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Get out of your comfort zone!

Exactly ten years ago, I moved from London back to Japan and became a full-time athlete. Although being an elite athlete was a dream I had held since childhood, actually getting on and doing it involved some trepidation and a leap into the unknown. My new life started with the Marugame half-marathon in Japan, which taught me so many useful lessons, especially that to make progress as an athlete, you have to get out of your comfort zone!

Rewind back to January 2006 and life was hectic. I was wrapping up my job, packing up home in Richmond, SW London, moving across the world, becoming a full-time athlete, training for the London Marathon…I had a lot on my plate! Exactly one week after I was due to arrive in Tokyo to start a new life, the Marugame half-marathon was taking place in Shikoku, one of Japan’s smaller islands. The thought of living out of a suitcase, getting over a 12-hour flight and jetlag, getting to know my new home, etc, was enough to think about, and racing a half-marathon so soon seemed just too much. But I was persuaded to do it, and how glad I am now that I did!

Lining up in Marugame, I was unknown and a new kid on the block, an upstart in the fabled world of Japanese women’s marathon running – arguably the best in the world. The craziest thing about this race was that I was up against the then Olympic marathon champion, the mighty (in reputation only – she weighs about 40kg and came up to my shoulder) Mizuki Noguchi, who famously left Paula Radcliffe and others for dead on the hills of the 2004 Olympic marathon in Athens. To say I felt like an imposter was an understatement. Then there were other greats of the Japanese running scene - the “Queen of the track”, Kayoko Fukushi, and marathon veteran Harumi Hiroyama, to name just two.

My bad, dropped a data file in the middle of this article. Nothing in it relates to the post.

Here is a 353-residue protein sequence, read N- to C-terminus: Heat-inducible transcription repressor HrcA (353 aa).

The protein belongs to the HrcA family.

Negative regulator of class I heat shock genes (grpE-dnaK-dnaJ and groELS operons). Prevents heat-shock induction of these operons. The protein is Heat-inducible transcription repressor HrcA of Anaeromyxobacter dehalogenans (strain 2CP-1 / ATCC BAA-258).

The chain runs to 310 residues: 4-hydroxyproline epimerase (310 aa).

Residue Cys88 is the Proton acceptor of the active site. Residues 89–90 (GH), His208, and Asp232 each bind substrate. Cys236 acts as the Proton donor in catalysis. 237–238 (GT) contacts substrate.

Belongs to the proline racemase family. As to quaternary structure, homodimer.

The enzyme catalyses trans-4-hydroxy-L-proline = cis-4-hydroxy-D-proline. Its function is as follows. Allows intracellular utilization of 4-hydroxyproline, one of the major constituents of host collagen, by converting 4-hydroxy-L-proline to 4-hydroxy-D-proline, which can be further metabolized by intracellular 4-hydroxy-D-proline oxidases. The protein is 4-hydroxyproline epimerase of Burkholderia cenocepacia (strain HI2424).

I had wanted to run Marugame for a while because it always produced fast times – a flat course with very few corners, run in ideal winter conditions – but at that moment I thought “what am I doing here?”. The only thing to do was tell myself “Oh well, I’m new here, still got jetlag, I’m up against these running legends, what do I have to lose?”. I was seriously out of my comfort zone in various ways, but strangely this was liberating – it felt so uncomfortable that all I could do was run my best and see what happened. Which is exactly what I did, and bizarrely, I came away with half a minute knocked off my PB (I ran 69:24) and a third place finish. It turned out to be quite a race with Olympic Champion Noguchi defeated by track star Fukushi who set an Asian record (67:26).

The revelations didn’t finish once we’d crossed the line, however, as I clearly remember sitting next to Noguchi and Fukushi as the post-race presentation ceremony got underway. As we sat in a row waiting to be called up to receive our medals, I remember thinking how normal these two running legends seemed – just normal runners trying to do their best, and giving it their all in races. Suddenly the aura and mystique in which I held them evaporated away, and with that, I started to think “wait a minute, maybe I can be like them”. With the 2008 Beijing Olympics just two years away, it was a surreal experience sitting next to the reigning Olympic marathon champion and believing I could be like her. But the real lesson for me that day was – had I not forced myself out of my comfort zone and run that race, despite all the upheaval in my life at the time, I would never have experienced that confidence-boosting moment of meeting Noguchi, and realising that she was just another athlete like me.

Fast forward 10 years, and track star Fukushi has just won the Osaka marathon in a PB of 2:22:17, having also won the bronze medal in the marathon at the 2013 World Championships. It would be awesome to see her on the podium in Rio, breaking up the dominance of the East Africans! Fukushi herself experienced some serious distance away from her comfort zone in her first marathon – Osaka 2008 (won by one M Yamauchi :-)). Having set off at well inside 2:20 pace, she famously hit the wall and fell over three times in the last 300m. That experience of getting out of her comfort zone has served her well since!

Marugame is one of the world’s top half-marathons, and this year celebrates a real milestone – its 70th anniversary. There are few road races in the world which have a history going back many decades, and 70 years on, it’s great to see Marugame still going strong. I returned to Marugame twice more during my career, setting my current PB (68:29) there in 2009. I’m sure this Sunday’s race will be another epic.

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